MUKILTEO — A community came together Sunday night to share its grief and demonstrate its resolve.
The vigil — a day after three recent Kamiak High School graduates were shot and killed at a house party — focused less on the act of violence and more on healing that is needed in this waterfront city of 21,000.
Jordan M.R. Ebner, Jacob M. Long and Anna Bui all were 19. Each died from gunshot wounds. The Snohomish County Medical Examiner on Sunday classified their deaths as homicides, the first in Mukilteo since 2002.
Will Kramer also was wounded. He was in serious condition Sunday being treated at a Seattle hospital’s intensive care unit. Vigil organizers had placed a large card at the event and encouraged people to sign it with messages of support.
The gathering was held outside the Church of Jesus Christ of Latter-day Saints on Harbour Pointe Boulevard.
A crowd of perhaps 400 people spilled into the parking lot surrounding the church’s front doors and onto the sidewalk under early evening sunlight.
Susan Sager, who has lived in Mukilteo for 43 years, said she came to the event to show support for the community and to represent her son, Kevin White, who attended Kamiak High School.
Janet Hammerman, who participates in the Mukilteo Youth Coalition, said she, too, attended the event to show community support.
Mukilteo Mayor Jennifer Gregerson and Gov. Jay Inslee were among the speakers at the vigil.
“I’m so sorry you’re experiencing this tragedy,” Gregerson said. She reminded the crowd that she had graduated from Kamiak in 1996.
She invited people to share their sorrow with her as they see her out in the community “as I have with you.”
Help is available at the city’s Rosehill Community Center, she said. “It’s important to talk and share your emotions.”
Inslee said that as he traveled around the state Sunday to places such as Yakima and Ellensburg, people wanted him to let the community of Mukilteo know “you are not alone.”
A 2015 Kamiak grad, Allen Christopher Ivanov, 19, was booked Saturday afternoon for investigation of one count of aggravated murder and two counts of first-degree murder. He’s expected to make a court appearance on Monday afternoon.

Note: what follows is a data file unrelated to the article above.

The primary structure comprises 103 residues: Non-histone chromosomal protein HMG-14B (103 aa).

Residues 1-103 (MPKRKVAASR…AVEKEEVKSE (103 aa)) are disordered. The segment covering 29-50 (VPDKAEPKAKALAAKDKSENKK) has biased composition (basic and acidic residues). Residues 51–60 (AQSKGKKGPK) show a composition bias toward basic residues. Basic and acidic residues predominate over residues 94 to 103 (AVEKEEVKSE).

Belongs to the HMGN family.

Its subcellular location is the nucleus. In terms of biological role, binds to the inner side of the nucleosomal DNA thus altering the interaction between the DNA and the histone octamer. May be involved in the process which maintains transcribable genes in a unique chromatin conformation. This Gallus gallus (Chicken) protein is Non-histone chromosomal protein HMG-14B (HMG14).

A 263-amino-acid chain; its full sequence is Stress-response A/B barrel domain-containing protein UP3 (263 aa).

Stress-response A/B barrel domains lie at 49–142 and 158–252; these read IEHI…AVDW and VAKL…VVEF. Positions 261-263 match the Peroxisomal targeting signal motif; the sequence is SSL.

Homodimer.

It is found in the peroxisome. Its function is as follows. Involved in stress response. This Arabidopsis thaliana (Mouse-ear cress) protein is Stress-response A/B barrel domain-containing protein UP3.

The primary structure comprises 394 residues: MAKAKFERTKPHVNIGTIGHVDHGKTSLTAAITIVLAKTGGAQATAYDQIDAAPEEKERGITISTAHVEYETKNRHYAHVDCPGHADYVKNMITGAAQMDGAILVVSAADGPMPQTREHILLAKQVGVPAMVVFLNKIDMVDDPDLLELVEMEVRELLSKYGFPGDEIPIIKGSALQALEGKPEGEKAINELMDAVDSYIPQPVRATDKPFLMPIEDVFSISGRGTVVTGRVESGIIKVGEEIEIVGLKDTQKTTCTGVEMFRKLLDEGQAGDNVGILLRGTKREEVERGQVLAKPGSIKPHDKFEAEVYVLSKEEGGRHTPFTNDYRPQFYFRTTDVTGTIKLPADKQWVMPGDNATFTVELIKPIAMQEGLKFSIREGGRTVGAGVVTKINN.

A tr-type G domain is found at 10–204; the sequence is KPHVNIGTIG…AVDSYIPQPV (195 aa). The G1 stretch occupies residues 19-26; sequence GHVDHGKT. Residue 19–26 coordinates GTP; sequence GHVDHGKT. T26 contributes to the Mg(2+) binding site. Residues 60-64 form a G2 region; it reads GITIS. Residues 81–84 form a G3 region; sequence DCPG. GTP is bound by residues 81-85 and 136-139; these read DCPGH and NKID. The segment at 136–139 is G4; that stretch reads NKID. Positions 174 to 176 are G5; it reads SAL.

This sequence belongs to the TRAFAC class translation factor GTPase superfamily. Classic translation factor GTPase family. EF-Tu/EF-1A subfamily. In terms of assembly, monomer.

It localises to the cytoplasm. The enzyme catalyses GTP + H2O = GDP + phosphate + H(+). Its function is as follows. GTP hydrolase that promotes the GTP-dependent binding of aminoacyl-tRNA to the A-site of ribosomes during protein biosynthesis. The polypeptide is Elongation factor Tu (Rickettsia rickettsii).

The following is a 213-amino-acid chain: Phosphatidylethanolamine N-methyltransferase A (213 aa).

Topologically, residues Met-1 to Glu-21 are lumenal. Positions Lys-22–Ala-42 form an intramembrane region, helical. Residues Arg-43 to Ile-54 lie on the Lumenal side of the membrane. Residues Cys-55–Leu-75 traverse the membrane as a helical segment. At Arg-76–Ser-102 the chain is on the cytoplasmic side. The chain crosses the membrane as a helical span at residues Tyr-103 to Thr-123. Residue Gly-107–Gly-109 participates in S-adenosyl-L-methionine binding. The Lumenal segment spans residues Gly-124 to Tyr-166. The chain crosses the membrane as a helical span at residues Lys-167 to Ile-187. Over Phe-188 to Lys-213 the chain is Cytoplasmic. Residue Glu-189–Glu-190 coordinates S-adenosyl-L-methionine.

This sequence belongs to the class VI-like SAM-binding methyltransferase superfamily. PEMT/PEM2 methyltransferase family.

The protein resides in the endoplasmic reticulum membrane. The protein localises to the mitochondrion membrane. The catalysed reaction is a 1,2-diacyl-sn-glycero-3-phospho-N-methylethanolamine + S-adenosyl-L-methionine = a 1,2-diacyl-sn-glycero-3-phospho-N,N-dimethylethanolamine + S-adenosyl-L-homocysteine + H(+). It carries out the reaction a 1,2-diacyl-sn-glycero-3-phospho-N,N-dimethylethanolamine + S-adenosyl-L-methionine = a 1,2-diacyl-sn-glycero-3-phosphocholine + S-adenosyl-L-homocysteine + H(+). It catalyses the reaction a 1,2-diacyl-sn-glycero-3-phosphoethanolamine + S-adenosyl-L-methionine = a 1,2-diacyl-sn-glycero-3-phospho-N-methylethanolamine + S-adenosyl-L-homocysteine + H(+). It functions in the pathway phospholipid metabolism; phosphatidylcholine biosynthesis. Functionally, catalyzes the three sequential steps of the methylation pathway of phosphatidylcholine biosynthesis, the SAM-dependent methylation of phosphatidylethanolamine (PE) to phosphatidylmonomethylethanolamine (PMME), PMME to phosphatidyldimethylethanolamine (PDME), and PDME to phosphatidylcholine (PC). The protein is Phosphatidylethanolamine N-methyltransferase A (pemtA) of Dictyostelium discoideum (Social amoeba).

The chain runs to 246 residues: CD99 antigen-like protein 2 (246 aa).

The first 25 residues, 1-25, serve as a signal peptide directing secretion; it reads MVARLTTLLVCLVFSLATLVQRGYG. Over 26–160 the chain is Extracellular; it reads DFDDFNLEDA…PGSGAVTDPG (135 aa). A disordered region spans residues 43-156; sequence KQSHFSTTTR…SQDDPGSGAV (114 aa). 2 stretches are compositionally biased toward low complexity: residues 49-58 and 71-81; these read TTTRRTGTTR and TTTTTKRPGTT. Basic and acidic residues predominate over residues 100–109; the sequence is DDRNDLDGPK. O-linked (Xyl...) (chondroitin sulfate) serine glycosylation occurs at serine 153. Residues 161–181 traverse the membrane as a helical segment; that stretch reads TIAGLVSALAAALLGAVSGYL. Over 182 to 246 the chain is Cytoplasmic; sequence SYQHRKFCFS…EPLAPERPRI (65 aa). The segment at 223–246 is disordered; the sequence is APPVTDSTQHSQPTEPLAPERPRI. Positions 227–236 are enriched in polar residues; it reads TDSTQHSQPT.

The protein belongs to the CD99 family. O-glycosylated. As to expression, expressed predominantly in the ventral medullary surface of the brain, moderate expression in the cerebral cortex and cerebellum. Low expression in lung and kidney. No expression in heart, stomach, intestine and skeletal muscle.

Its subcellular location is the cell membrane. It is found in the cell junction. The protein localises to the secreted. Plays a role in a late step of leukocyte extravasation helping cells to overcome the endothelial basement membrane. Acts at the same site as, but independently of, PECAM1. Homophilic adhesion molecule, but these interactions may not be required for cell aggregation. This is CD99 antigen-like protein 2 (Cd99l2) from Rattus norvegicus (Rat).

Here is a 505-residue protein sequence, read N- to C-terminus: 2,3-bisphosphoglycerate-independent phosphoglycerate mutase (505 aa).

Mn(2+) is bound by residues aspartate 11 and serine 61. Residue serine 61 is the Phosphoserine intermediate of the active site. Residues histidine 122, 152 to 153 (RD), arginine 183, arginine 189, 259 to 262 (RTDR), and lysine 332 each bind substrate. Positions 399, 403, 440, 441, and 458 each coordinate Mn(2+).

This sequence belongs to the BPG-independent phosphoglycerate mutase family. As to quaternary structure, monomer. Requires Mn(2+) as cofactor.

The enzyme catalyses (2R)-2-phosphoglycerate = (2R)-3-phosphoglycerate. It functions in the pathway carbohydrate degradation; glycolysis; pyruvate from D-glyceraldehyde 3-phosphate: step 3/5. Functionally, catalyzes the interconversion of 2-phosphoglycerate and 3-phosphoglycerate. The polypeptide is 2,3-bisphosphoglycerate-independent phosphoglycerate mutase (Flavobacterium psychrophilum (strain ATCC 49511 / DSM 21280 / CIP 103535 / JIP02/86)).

Mukilteo is a place best known for its historic lighthouse and ferries gently pushing away from the waterfront dock taking passengers to Whidbey Island. The outburst of violence now has brought international attention. The community has joined the long, sad, list of places where there have been a mass killings. What happened Saturday was the worst outbreak of violence in Snohomish County since October 2014 when a Marysville Pilchuck High School student shot five friends, killing four, before he turned the gun on himself.
Both Bui and Ivanov were students at the University of Washington. A vigil is planned at the Bothell campus Monday in her memory.
“Students, staff and faculty are invited to honor Anna and to provide and receive comfort in this time of mourning,” Chancellor Wolff Yeigh said in a blog post.
On Saturday night, mourners gathered spontaneously to support each other in the high school parking lot.
James Kim, also a 2015 Kamiak graduate, struggled with loss, hurt and anger.
“Today we will grieve for the beloved ones who have been lost,” he said that night. “We remember their smiles and laughs. Tomorrow we’ll strive to make the world a better place in whatever way we can.” That, he said, is the best way to honor them.
John Conley, father of 15-year old Molly Conley, who was gunned down by a stranger in 2013 while walking with her friends along a road in Lake Stevens, brought three small white crosses Saturday to leave at the memorial in the high school parking lot.
“Unfortunately I know a lot of what people are feeling,” he said.
Mike Gallagher, Kamiak’s principal, sent a note to his staff late Saturday afternoon.
“We extend our support and sympathy to all the families impacted by this terrible tragedy,” it said.
“In the meantime, please take time to take care of each other in the days to come.”
Ally Tornblad, a technician in the Kamiak drama department, said the killings are “a tragedy we didn’t think would happen here.”
“Our biggest concern is those left behind, the kids who are going to live with this,” she said. “We need to see that they get support.”
At Mukilteo’s vigil Sunday, speakers kept their comments short. Emotions were raw. Nobody took up the mayor’s offer when she asked if anyone had something they wanted to say.
After the vigil concluded, however, people lingered outside the church for more than an hour, talking in small groups.
Pastor Paul Sundberg of the Pointe of Grace Lutheran Church in Mukilteo said earlier Sunday that he’s been hearing from people mostly about “dismay, that shock that it can happen within their own community.”
“The promise of our faith is God walks with us through these things,” he said. “The challenges and pains of life are not avoidable, and there is a way through.”
Sharon Salyer: 425-339-3486; firstname.lastname@example.org.
Support is available from 9 a.m. to 3 p.m. daily at the Rosehill Community Center, 304 Lincoln Ave. in Mukilteo. Call 425- 263-8180 for information.